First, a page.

Samsung President Confesses to Using iPhone, iPad and Mac
Samsung Electronics President and Chief Strategy Officer Young Sohn uses an iPhone, iPad and Mac when he has a choice in the matter. Though he’s leading a company that produces some of the best smartphones, tablets and laptops in the world, Sohn says Apple’s ecosystem is sticky and that his family members use Apple’s products as well. This is downright embarrassing for Samsung for a number of reasons and demonstrates how attractive Apple’s gear is, even to those charged with competing with the iPhone maker.
In an interview with MIT’s Technology Review, Sohn discussed how he’s driving innovation at Samsung and strengthening the company’s foothold in Silicon Valley. While answering a question about what technologies he thinks are important, Sohn made it clear that his Galaxy device (he didn’t mention which Galaxy phone/tablet he uses) plays second fiddle to his iOS devices and Mac:
“I use a Mac, actually, at home. I’ve always used Mac, an iPhone, and an iPad. I also have the Galaxy,” said Sohn.
That quote is something you’d expect to hear from an Apple fan describing his collection of gadgets and establishing his Android credentials just enough so he could tell the world why it doesn’t measure up to his iOS devices. As if the above quote isn’t bad enough, Sohn continues by explaining that his family members are using Apple devices to check in on him while he’s traveling:
If you look at the strengths of Apple, in a way it’s not the product per se. It’s that consumers like their ecosystem such as iCloud. I like that my family 6,000 miles away in Korea is able to see my schedule and see all of my contacts and photos.
Samsung is Korea’s leading electronics maker, yet apparently its products aren’t good enough for Sohn or his family to use at home. Sohn credits iCloud for being able to keep his family connected with his whereabouts, but he seems ignorant to the fact that the same can be accomplished Samsung’s own devices using services like Google+ and Google Calendar. Or perhaps he and his family are well aware of such service, but prefer how Apple makes its services and applications easy enough for just about any one to use.
Sohn agrees with many Android users that Samsung’s devices are better than the iPhone. For example, the Samsung Galaxy SIII has Near Field Communication, which the iPhone 5 doesn’t have, and launched with 4G LTE months before Apple finally launched an iPhone capable of delivering high-speed downloads. Sohn told the Technology Review reporter that there’s a lot more to a phone experience than the hardware itself:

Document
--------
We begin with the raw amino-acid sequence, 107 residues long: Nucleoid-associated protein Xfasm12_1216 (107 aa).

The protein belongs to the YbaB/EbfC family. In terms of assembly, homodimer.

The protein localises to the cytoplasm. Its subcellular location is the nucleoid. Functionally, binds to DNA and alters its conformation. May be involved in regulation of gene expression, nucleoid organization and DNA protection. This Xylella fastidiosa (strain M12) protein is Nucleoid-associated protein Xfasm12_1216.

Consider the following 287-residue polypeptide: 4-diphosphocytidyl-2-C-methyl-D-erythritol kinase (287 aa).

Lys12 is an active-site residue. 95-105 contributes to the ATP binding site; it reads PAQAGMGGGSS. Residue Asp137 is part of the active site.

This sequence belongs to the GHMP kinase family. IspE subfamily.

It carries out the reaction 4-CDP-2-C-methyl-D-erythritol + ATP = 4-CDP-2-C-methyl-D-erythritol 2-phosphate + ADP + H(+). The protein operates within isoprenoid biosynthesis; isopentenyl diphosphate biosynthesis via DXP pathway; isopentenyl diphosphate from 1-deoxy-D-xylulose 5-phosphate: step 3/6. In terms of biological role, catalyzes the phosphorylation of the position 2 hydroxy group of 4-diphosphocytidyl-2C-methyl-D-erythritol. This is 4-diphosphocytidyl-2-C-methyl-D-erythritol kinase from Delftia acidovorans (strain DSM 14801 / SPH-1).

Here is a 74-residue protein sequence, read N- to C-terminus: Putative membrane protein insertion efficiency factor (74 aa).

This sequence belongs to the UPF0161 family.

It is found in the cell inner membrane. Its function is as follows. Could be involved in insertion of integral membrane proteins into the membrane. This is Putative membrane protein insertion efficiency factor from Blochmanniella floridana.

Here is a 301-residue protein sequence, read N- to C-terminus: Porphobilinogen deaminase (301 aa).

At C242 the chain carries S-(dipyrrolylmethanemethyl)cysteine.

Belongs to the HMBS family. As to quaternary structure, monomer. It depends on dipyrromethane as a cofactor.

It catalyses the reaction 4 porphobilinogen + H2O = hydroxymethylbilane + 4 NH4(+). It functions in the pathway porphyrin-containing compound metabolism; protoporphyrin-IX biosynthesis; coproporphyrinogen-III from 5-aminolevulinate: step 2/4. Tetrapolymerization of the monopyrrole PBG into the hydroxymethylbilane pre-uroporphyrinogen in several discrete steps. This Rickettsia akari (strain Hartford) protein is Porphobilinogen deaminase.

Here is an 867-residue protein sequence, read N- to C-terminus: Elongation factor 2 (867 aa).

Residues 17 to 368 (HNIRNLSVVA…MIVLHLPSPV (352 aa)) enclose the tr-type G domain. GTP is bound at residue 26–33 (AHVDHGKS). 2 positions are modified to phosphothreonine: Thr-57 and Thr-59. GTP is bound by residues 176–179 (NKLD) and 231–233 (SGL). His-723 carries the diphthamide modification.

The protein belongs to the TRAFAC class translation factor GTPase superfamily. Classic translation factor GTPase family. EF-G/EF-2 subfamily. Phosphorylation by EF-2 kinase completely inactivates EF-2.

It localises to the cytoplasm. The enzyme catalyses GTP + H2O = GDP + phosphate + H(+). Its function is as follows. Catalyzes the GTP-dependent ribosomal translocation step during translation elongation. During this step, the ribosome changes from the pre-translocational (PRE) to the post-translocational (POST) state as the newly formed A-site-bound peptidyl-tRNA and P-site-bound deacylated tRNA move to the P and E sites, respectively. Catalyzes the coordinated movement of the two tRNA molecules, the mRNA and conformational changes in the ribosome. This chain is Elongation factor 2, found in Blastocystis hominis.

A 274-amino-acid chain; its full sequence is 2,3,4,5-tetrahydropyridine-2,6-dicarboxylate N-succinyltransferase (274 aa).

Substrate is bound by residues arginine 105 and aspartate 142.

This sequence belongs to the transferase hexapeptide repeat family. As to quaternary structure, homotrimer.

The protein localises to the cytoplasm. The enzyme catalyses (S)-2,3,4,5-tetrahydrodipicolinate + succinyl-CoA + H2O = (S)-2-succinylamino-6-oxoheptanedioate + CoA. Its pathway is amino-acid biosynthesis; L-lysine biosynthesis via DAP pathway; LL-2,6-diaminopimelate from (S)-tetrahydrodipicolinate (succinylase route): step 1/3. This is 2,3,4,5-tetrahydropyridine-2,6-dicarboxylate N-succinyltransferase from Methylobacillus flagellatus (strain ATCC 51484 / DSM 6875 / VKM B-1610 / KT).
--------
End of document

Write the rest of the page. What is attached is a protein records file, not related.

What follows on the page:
Look at your phone [pointing to my Samsung Galaxy Nexus]. It’s a better phone, in my view. It’s a better display. It’s faster. But eventually the connected ecosystem is really critical.
When the Technology Review reporter questioned if in fact Sohn was really still using Apple products, he made it clear that he doesn’t plan on ditching Apple products and is instead going the multi-platform route. Shouldn’t someone leading Samsung’s innovation and drawing a very healthy salary be Samsung’s biggest fan and sell off his Apple gear? Instead, it truly sounds like Sohn prefers Apple and is being begrudgingly dragged into the Android and Windows ecosystem:
At work I’m using Samsung devices; Apple at home, mainly because all of my systems and files are done that way. That’s sticky, you know? However, I did figure out how to sync all of my contacts and all of my schedules between the two different systems. You can do it. It’s a bit of work, but it is possible.
It is always interesting to hear about what technology people use when money isn’t an issue and even more interesting when those choices conflict with what their employers build and sell. It is a big red flag when those employed by technology companies don’t buy what they sell. We’ve repeatedly seen Google employees choosing MacBooks over Chromebooks, iPhones over Android phones, and iPads over Android tablets. We’ve met dozens of people that work for HP, Lenovo, Microsoft, Dell and other PC manufacturers that are closet Mac users.
Apple doesn’t make a lot of devices, but each and every device is built well enough to be used by Apple employees, whether its a kid working his way through college at an Apple retail store or the guys leading the company. I have never seen an Apple employee using a Windows PC at a conference or showing off apps on a Nexus 7.
Often times tech employees that don’t work at Apple tell us they have Macs and iOS devices for ‘competitive research reasons’ rather than coming out and saying they like Apple’s gear for one reason or another. But its clear that Sohn and many others in Android and PC ecosystems won’t put their own money where their mouths are. If they won’t, how can they expect anyone else to? If Sohn doesn’t think anything but Apple will do for him and his family at home, Samsung has huge challenges ahead.